By Joseph Parish
Rhubarb is one of those interesting plants which you do not generally chance upon a lot of information on. You will certainly encounter difficulty locating it in your local supermarket. I would like to take you on a gardening journey from growing your own rhubarb to harvesting it and finally to creating some tasty Rhubarb – Lime jelly.
In most parts of America you would not encounter any problems growing this perennial vegetable. It is well worth your efforts to cultivate it in the home garden as it is readily enjoyed in jellies, pies and sauces. Rhubarb is usually planted off by itself at the far end of your family garden and is best left alone. It will be productive for at least five years. Six plants will produce sufficient rhubarb to satisfy a family of four with possibly a little left over for the neighbor.
Plant your rhubarb in the early spring while your plant roots are still in their dormant stage. Use plants or divisions as seeds are extremely difficult to grow in most places other then the deep southern portion of the United States.
The crown bud of the plant should be about 2 inches below the soil with 36 inches spacing between each root planted. Rhubarb rows should be approximately 3 feet apart. Make certain that draining is good in the area where you intend to plant the rhubarb as they do not like wet feet. Prior to planting your roots work the soil well with compost to increase the rhubarbs production.
If you already have several rhubarb plants you can dig up the roots and divide them to make additional plants. Simply cut the root into four sections. Ensure that each of these sections has at least a single strong bud. This process should be accomplished at least every five years to ensure healthy and vigorous plants. Plants older then five years tend to become very crowded and their production decreases drastically. Use only your healthiest plants for this spring thinning and discard the rest.
Maintain the rhubarb area free of weeds inspecting it on a weekly basis. Apply fertilizer generously at the start of the growing season and continue to side dress the plants as the year rolls on. Irrigate the crop during periods of dryness and do not permit it to dry out excessively.
Since the newly established plants need abundant foliage to create a strong root system do not attempt to harvest any plants during the first season. During the second season you may harvest the stalks for one or two weeks, but after that you can safely harvest for the full eight to ten weeks.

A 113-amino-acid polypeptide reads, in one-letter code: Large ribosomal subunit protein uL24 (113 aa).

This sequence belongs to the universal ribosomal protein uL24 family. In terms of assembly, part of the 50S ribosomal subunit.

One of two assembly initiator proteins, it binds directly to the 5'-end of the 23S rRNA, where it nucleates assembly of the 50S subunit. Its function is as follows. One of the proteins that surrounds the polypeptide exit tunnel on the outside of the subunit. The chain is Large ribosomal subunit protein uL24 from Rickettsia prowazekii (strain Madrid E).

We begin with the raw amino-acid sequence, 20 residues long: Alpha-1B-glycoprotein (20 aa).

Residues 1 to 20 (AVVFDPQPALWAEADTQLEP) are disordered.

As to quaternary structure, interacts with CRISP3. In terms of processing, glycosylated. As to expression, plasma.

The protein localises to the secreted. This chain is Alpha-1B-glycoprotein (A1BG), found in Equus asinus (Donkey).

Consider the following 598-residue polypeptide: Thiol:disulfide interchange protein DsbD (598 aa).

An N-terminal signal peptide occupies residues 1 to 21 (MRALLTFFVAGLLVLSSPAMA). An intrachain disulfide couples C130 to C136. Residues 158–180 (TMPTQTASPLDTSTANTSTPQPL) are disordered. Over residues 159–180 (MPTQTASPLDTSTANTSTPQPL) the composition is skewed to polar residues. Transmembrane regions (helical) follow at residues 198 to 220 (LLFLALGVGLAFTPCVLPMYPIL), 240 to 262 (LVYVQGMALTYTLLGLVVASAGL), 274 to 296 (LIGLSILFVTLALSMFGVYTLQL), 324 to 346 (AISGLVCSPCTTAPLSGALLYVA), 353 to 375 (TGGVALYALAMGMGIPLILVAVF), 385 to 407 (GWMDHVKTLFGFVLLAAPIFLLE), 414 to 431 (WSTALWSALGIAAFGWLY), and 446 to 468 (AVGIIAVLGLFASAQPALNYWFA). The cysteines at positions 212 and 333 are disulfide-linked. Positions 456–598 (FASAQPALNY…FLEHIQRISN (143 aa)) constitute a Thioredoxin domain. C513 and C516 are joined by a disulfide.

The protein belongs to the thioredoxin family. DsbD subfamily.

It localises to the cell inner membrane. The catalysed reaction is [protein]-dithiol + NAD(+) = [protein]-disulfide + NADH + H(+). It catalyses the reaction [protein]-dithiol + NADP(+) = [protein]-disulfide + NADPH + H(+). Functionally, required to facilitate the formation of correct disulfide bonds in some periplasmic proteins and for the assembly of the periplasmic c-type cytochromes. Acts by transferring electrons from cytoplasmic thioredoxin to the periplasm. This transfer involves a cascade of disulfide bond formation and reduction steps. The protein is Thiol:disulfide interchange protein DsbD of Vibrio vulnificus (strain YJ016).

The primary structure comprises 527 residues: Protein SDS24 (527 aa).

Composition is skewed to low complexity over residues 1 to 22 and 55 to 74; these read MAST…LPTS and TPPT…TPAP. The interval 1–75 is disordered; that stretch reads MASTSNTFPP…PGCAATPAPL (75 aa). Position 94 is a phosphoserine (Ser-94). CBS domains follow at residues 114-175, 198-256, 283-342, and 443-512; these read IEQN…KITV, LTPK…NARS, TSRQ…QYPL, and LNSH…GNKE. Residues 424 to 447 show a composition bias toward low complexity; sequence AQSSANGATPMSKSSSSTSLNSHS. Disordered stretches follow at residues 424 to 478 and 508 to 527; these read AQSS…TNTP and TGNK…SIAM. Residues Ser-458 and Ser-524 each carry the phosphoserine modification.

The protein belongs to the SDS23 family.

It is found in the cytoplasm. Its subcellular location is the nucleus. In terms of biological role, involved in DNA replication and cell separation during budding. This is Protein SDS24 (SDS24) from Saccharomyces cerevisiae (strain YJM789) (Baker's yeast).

To harvest the plants pull the plants stalks and proceed to trim the leaf blades from each. Do not use the leaf blades as they contain oxalic acid. Remove only 1/3rd of the leaves so the plant will remain healthy and continue to produce.
Should your plant develop seed stalks and flowers quickly remove and discard them. The petioles or leafstalks should be of high quality with bright color, tenderness and flavor. The stalk should be thick and crisp when you break it off.
The major pest for your new rhubarbs will be the Rhubarb curculio which is a beetle which bores holes into the stalks and roots of your plants. Should you encounter badly infected plants with a vast number of beetle eggs simply burn them in July.
And now for the fun part. You have already grown your rhubarb so now let’s make some tasty Rhubarb Lime Jelly.
You will need enough Rhubarb stalks to create five cups of juice
2 1/2 cups sugar
5 Tbsp of lime juice
5 tsp of Pomona pectin
5 tsp of calcium water
Wash your rhubarb stalks well and cut them into small chunks. Puree these chunks in a food processor using a cheesecloth for extracting your five cups of juice. Mix the rhubarb and lime juice with the calcium water in a pot. Mix the pectin with the sugar in a bowl. Bring the mixture in the pot to a boil and then add the sugar/pectin to it bringing it once again to a boil. Remove the pot from the heat and then ladle the mixture into pre-sterilized jars making certain to leave a 1/4" headspace. Process the jars in a boiling water bath for a period of 10 minutes. Be certain to adjust your time according to your altitude.
Your family is certain to enjoy this treat.
Copyright @2008 Joseph Parish